Tuesday, May 1, 2012

Career Days at the CRFPO - 2012

The CRFPO held its 2nd annual 'open house' a couple of weeks ago. We renamed the event to career day, a term which better describes this program.  Two groups of high school students were invited this year on separate days to interact with some of our fish biologists.   This event was meant to showcase careers in science as well as with the U.S. Fish and Wildlife Service as a whole, and to give the students a closer look at some of the specific activities performed by our office.

Using electricity to capture lamprey.
This year there were four stations.  Each activity lasted about 1/2 hour, enough time to get our point across, but not too much time to let anyone get bored.  Not that they would, with all the cool stuff we had to show them. 

Anesthesiology 101 demonstrated the various ways we use electricity to either catch fish or put them to sleep so that we can tag them.  This activity was a big hit, mostly because we had live fish.  The GPS activity showed students how to navigate to different locations.  After a quick introduction and lesson on how to use a unit, each student was given a GPS to find six locations.  Most every field crew in the office uses a GPS unit to either find a sampling site or to mark a site.   Students also learned how to locate fish using radio tracking.  Two large tubs filled with corks, some marked demonstrated how we estimate fish populations and depending on the effort, how accurate the numbers can be.  Finally, for the first time, we set up one of our automated marking trailers.  Although it did not have fish, the students were able to see the machines run and also got a chance to tag a fish (cork).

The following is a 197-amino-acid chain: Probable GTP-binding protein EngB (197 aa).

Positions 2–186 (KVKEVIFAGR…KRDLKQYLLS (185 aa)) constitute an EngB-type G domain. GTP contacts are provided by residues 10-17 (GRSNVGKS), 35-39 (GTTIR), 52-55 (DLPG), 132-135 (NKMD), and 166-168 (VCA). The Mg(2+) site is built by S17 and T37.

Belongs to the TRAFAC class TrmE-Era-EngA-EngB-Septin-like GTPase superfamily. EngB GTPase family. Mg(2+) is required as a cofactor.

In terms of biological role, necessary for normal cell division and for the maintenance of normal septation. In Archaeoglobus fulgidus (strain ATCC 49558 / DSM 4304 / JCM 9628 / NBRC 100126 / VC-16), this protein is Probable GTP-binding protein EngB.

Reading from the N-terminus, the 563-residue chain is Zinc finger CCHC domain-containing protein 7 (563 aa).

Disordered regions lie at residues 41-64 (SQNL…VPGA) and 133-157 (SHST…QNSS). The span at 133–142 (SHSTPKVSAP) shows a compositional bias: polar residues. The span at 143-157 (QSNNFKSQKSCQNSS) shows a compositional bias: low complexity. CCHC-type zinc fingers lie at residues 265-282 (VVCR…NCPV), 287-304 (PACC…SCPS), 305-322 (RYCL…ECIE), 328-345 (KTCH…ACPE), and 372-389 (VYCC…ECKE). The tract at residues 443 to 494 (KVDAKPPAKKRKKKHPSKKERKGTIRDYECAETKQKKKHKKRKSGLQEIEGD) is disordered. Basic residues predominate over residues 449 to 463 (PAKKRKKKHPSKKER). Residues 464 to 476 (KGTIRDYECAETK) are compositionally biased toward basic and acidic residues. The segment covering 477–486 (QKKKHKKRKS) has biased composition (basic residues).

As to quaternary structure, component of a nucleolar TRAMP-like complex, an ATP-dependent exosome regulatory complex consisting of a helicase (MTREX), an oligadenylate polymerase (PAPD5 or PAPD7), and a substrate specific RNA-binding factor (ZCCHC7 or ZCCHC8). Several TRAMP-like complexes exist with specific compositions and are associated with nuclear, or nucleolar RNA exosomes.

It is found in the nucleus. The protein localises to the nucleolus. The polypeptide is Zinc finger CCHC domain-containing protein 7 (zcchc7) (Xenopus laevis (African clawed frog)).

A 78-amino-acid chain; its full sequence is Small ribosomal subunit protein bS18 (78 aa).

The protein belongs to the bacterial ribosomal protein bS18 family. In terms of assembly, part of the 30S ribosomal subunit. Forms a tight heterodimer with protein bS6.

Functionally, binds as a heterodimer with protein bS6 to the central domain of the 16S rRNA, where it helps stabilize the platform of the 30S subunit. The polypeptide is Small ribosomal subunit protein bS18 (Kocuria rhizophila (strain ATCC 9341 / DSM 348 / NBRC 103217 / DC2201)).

Radio tracking
Some of the feedback we recieved from the students follows.

“I enjoyed the GPS activity the most.  I haven’t had the experience of doing anything like that before.  It was fun.”
“I most enjoyed learning about the machinery in the 1.3 million dollar trailer and how accurate it is with cutting the adipose fin.”
“I enjoyed the shocking station.  I found it interesting because I learned many new things about how electricity works with fish.”
“I kind of liked the cork/population estimation a lot because it was the most hands on.”
“I liked looking for the fish tag in the field, because it was less ‘talk’ and more ‘do’.  I don’t like lectures that much.”
“I enjoyed all the activities very much.”
Students touring the auto marking trailer
Besides showing the students some of what we do and explaining why we do it, we hoped the students took at least two more messages back to school with them.  1.)  Biologists often need many more skills to perform their jobs.  Sure we all know alot about fish but we also need to know how to use special equipment as well as have the skills sometimes to build some of the research equipment needed such as PIT tag antennas.  2.) The CRFPO could not function as a unit without the much needed support of people such as our purchasing agent, accountants, contract officer, and computer specialists, to name a few.  Thus, even in a 'fishery' office, numerous career opportunities exist.

All in all, both days were a success.  Here's a note one class left us.

"Career Day was Awesome, Interesting, Informative, Job-Qualifying, and Educational"

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